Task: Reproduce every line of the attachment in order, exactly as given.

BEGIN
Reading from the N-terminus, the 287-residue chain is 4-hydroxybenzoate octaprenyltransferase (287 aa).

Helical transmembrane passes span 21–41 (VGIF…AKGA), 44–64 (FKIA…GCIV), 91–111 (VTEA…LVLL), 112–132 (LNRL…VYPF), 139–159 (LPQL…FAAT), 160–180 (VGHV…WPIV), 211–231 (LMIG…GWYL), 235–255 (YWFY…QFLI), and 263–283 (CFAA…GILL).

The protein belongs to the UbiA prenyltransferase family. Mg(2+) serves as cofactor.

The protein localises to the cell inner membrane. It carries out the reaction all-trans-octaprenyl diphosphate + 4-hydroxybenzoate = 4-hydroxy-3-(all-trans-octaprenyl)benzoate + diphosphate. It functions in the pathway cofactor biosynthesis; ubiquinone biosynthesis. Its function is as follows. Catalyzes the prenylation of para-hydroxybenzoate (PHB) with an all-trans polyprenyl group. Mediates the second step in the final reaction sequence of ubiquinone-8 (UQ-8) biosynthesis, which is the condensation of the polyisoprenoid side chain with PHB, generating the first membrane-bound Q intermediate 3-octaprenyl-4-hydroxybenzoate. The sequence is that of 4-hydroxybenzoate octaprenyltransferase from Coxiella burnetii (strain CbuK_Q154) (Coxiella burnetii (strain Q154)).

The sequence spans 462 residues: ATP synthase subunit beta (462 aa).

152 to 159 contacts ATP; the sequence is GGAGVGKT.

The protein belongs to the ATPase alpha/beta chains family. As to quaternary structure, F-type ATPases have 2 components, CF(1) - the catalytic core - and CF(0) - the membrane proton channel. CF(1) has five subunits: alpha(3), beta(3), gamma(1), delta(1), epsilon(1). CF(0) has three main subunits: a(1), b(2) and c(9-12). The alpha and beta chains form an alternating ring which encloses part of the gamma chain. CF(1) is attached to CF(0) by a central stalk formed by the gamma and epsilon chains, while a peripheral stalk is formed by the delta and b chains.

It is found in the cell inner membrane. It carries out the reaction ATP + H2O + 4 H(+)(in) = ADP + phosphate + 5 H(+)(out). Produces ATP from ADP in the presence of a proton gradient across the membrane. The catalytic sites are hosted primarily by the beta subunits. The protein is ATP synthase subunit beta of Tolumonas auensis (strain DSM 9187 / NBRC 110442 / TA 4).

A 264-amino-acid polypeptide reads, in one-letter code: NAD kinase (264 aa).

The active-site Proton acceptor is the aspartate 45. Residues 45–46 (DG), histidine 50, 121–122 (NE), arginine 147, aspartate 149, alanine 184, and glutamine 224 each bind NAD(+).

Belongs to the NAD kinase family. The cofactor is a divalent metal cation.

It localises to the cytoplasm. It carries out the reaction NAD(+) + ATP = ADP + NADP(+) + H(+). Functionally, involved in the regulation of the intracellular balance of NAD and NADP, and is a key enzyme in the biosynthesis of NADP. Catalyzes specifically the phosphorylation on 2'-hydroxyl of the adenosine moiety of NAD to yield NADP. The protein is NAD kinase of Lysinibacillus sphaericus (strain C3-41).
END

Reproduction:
Reading from the N-terminus, the 287-residue chain is 4-hydroxybenzoate octaprenyltransferase (287 aa).

Helical transmembrane passes span 21–41 (VGIF…AKGA), 44–64 (FKIA…GCIV), 91–111 (VTEA…LVLL), 112–132 (LNRL…VYPF), 139–159 (LPQL…FAAT), 160–180 (VGHV…WPIV), 211–231 (LMIG…GWYL), 235–255 (YWFY…QFLI), and 263–283 (CFAA…GILL).

The protein belongs to the UbiA prenyltransferase family. Mg(2+) serves as cofactor.

The protein localises to the cell inner membrane. It carries out the reaction all-trans-octaprenyl diphosphate + 4-hydroxybenzoate = 4-hydroxy-3-(all-trans-octaprenyl)benzoate + diphosphate. It functions in the pathway cofactor biosynthesis; ubiquinone biosynthesis. Its function is as follows. Catalyzes the prenylation of para-hydroxybenzoate (PHB) with an all-trans polyprenyl group. Mediates the second step in the final reaction sequence of ubiquinone-8 (UQ-8) biosynthesis, which is the condensation of the polyisoprenoid side chain with PHB, generating the first membrane-bound Q intermediate 3-octaprenyl-4-hydroxybenzoate. The sequence is that of 4-hydroxybenzoate octaprenyltransferase from Coxiella burnetii (strain CbuK_Q154) (Coxiella burnetii (strain Q154)).

The sequence spans 462 residues: ATP synthase subunit beta (462 aa).

152 to 159 contacts ATP; the sequence is GGAGVGKT.

The protein belongs to the ATPase alpha/beta chains family. As to quaternary structure, F-type ATPases have 2 components, CF(1) - the catalytic core - and CF(0) - the membrane proton channel. CF(1) has five subunits: alpha(3), beta(3), gamma(1), delta(1), epsilon(1). CF(0) has three main subunits: a(1), b(2) and c(9-12). The alpha and beta chains form an alternating ring which encloses part of the gamma chain. CF(1) is attached to CF(0) by a central stalk formed by the gamma and epsilon chains, while a peripheral stalk is formed by the delta and b chains.

It is found in the cell inner membrane. It carries out the reaction ATP + H2O + 4 H(+)(in) = ADP + phosphate + 5 H(+)(out). Produces ATP from ADP in the presence of a proton gradient across the membrane. The catalytic sites are hosted primarily by the beta subunits. The protein is ATP synthase subunit beta of Tolumonas auensis (strain DSM 9187 / NBRC 110442 / TA 4).

A 264-amino-acid polypeptide reads, in one-letter code: NAD kinase (264 aa).

The active-site Proton acceptor is the aspartate 45. Residues 45–46 (DG), histidine 50, 121–122 (NE), arginine 147, aspartate 149, alanine 184, and glutamine 224 each bind NAD(+).

Belongs to the NAD kinase family. The cofactor is a divalent metal cation.

It localises to the cytoplasm. It carries out the reaction NAD(+) + ATP = ADP + NADP(+) + H(+). Functionally, involved in the regulation of the intracellular balance of NAD and NADP, and is a key enzyme in the biosynthesis of NADP. Catalyzes specifically the phosphorylation on 2'-hydroxyl of the adenosine moiety of NAD to yield NADP. The protein is NAD kinase of Lysinibacillus sphaericus (strain C3-41).